Sun, Apr 06, 2003 - Page 18 News List

Exploring the collateral damage of distant wars

Looking back on the treatment of Japanese living in the US during World War II, Julie Otsuka raises questions about racial prejudices in times of conflict

By Bradley Winterton  /  CONTRIBUTING REPORTER

When the Emperor Was Divine
By Julie Otsuka
148 pages

Wars are the worst thing people can do to each other, and they also have their incidental victims, far from the firing line. This short novel is about Japanese living in the US who were interned during World War II. The author has based the book on the experiences of her family. Her grandfather was arrested the day after Pearl Harbor, while her grandmother, mother and uncle were interned somewhat later. This is her first novel.

The 1940s must have been one of the more depressing decades of the 20th century, as the middle story in The Hours suggested. This particular tale opens with a housewife and her two children living in a modest house in Berkeley in the spring of 1942. She listens to tunes and songs like In the Mood and Don't Fence Me In on the radio, and a reproduction of Millet's The Gleaners hangs on the wall. Her husband, it transpires, has already been rounded up.

The mother has seen a notice: "Instructions to all persons of Japanese ancestry." They are stapled to every telephone pole in town and displayed in the post office window, and so she begins to pack. She kills the family dog with a shovel and frees the caged bird out of the window. Then, a few days later, she reports, along with her two children, to the Civil Control Station in the local First Congregational Church.

Next we see them some months later -- the reason for the time lapse isn't clear -- in a steam-driven train traveling to Utah. Not un-friendly soldiers patrol the corridors. The shades have to be kept down, but someone nonetheless succeeds in throwing a brick in through a window.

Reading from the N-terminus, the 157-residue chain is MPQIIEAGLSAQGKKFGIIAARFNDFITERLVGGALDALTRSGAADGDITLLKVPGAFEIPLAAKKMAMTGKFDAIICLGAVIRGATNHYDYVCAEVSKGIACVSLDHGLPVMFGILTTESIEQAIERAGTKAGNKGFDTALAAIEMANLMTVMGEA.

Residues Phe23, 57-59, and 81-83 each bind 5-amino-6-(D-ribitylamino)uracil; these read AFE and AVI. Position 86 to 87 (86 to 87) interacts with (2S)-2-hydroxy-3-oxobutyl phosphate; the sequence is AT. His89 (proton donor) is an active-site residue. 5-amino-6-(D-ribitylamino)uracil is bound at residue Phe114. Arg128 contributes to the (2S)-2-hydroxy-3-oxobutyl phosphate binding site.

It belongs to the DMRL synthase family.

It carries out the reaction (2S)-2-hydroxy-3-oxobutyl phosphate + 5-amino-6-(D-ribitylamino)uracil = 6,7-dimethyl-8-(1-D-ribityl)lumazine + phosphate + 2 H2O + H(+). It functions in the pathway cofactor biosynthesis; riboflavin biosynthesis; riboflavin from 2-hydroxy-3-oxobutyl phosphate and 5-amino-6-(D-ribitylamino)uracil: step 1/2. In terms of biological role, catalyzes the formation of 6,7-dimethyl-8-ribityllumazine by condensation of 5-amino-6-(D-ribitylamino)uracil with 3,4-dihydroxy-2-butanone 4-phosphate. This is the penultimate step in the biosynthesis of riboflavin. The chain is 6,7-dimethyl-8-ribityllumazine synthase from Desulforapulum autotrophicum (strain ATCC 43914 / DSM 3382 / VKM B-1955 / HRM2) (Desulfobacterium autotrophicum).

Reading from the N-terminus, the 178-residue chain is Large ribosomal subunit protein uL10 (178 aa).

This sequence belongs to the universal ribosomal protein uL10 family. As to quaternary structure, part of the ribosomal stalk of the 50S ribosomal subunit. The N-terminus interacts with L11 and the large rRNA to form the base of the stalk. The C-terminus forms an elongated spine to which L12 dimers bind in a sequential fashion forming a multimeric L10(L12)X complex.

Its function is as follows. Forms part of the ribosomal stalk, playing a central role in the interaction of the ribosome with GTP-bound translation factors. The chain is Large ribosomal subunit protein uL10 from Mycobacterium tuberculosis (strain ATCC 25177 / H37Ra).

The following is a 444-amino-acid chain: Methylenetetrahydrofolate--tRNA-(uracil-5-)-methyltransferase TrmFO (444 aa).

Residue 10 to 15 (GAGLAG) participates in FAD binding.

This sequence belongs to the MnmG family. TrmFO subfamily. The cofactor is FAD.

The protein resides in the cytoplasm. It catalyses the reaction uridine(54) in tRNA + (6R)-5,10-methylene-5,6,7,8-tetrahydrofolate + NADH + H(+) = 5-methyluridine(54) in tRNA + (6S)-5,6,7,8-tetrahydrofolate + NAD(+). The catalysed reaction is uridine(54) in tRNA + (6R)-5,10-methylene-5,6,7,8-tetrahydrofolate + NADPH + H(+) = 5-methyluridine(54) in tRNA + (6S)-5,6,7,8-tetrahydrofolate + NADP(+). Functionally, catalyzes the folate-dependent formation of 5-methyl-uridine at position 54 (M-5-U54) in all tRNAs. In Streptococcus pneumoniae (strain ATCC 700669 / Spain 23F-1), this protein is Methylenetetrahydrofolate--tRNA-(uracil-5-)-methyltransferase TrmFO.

The camp is utilitarian rather than grim. Even so, there is a barbed-wire perimeter fence and guards in high towers. The location is high desert, and sage brush is the only vegetation in sight. No books in Japanese are permitted, and no Emperor-worshipping Shinto religion can be practiced.

This book achieves its effects by accumulation of detail, and the ambience of the era continues to be built up in the chapters set in the camp. There is a jitterbug contest, someone hums Begin the Beguine, and on the radio they listen to swing bands and rumba dance music. Letters arrive from the father, interned near the Mexican border, but they often have passages blacked out, or excised with a razor blade, by the censors.

Other implied details of the time that are that some restaurants wouldn't serve Japanese and that the internees' bank accounts were frozen.

The night the grandfather is taken away is vividly evoked. Two men with FBI badges and black fedoras had told him to grab his toothbrush, then led him away in his bathrobe and slippers. "You're coming with us. We just need to ask your husband a few questions. Into the car, Papa-san." Someone else has been arrested in his golf-shoes while practicing his swing on the lawn.

One day the camp is visited by the War Relocation Authority and some of the younger detainees are allowed out to do agricultural work. When they return some months later, many say they prefer life behind the perimeter fence.

Movie theaters wouldn't allow them in, and signs on the windows everywhere, they reported, read: "No Japanese allowed."

Winter arrives. Some days it's 20 below, and at Christmas the kids receive candy and gifts from the Quakers and the American Friends Service. One contains a note from the donor: "May the Lord look down upon you always."

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